Students, teachers thrilled to see him at Lachine’s Maple Grove Elementary School as ambassador for Goodfood and Breakfast Club of Canada.
Jean Béliveau will always be the epitome of what a Canadiens captain should be.
He was Le Gros Bill. He was Class with a capital C — like the one he wore on the shoulder of his Canadiens sweater for 10 seasons as captain.
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Nick Suzuki is heading into his second season wearing that “C” and at age 24 it can be a heavy weight. But Suzuki is doing his best to follow Béliveau’s path both on and off the ice.
It was hard to tell who was more excited to see Suzuki — the teachers or the students. But it was a day none of them will forget.
“I think it was a tie,” Deborah Shizgal, the school principal, said about the reaction from teachers and students when Suzuki showed up.
Shizgal added that Suzuki spending time with the kids and posing for photos with them can have a huge impact.
“It’s super-important because these are kids that have dreams and aspirations to be all kinds of things,” Shizgal said. “He’s a good example for them to look up to. They couldn’t believe that he was really coming … like it was for real.
“He’s just super-relaxed and seems like a really nice guy and easy-going,” Shizgal added about meeting Suzuki for the first time. “He was willing to do whatever we asked him to do.”
Suzuki said he would be doing charitable events like these even if he wasn’t captain of the Canadiens. But the fact he is carries more weight. This is the second straight summer Suzuki has stayed in Montreal, getting to better know the city and Canadiens fans.
“It’s cool to experience a day like this with the kids and how excited they get,” Suzuki said. “It’s awesome for me.
“When I walked out of the principal’s office I didn’t expect to see a lot of the cameras and all the teachers were super-excited,” he added. “When I came in the kids lit up. I don’t think you ever get really used to that. I just see myself as Nick. I don’t see myself as that big celebrity. But it’s cool to see that reaction and I want to make these kids’ days and I think they had a good time.”
They certainly did. So did the teachers and the principal.
“Over the past two summers I’ve been able to do a lot of different things,” Suzuki said. “Festivals, new restaurants. The people are so nice here. Summer is so much fun just walking around the Old Port and everyone coming up to say hi and just wanting to chat. They care so much for the team. That’s probably the biggest thing that I’ve been able to grasp over the last two summers is how much we mean. I want to keep playing well and showing them that I care about the team and the city.”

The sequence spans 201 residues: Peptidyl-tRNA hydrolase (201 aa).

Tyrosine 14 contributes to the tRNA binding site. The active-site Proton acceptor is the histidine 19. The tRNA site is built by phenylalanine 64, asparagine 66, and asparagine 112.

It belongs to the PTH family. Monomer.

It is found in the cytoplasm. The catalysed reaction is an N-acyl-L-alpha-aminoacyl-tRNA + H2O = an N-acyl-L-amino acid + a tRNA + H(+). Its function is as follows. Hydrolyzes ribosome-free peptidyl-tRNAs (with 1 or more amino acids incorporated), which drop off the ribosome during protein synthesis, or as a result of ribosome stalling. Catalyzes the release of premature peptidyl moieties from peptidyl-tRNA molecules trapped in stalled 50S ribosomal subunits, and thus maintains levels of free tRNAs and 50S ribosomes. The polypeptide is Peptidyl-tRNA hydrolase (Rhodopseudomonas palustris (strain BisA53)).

At the Canadiens’ golf tournament last week at Laval-sur-le-Lac, Suzuki played with Yvan Cournoyer — the oldest living team captain at age 79 — and they rode in the same cart. Cournoyer played with Béliveau and also wore the “C” with the Canadiens for four seasons at the end of his career, which included 10 Stanley Cups. Cournoyer shared some stories from his playing days and also told Suzuki he was proud of the way he was carrying himself as captain.
“You see everyone come up to him and how much he meant to the people of Montreal playing for the Canadiens,” Suzuki said about Cournoyer. “He’s a legend and it was great to spend the day with him.”
Suzuki was named the 31st captain in franchise history at last year’s golf tournament. He also became the team’s youngest captain at age 23. Suzuki said he’s getting more comfortable wearing the “C” and handling everything that comes with it. He wants to lead by example on and off the ice.
While it has been almost nine years since Béliveau passed away, Suzuki said it’s special to hear the way people still talk about him.
“Béliveau was such an amazing man,” Suzuki said Monday. “That’s the mark I want to leave when I finish my playing career. I want to be more than a hockey player. I think he was able to do that. It’s something I try to strive for.”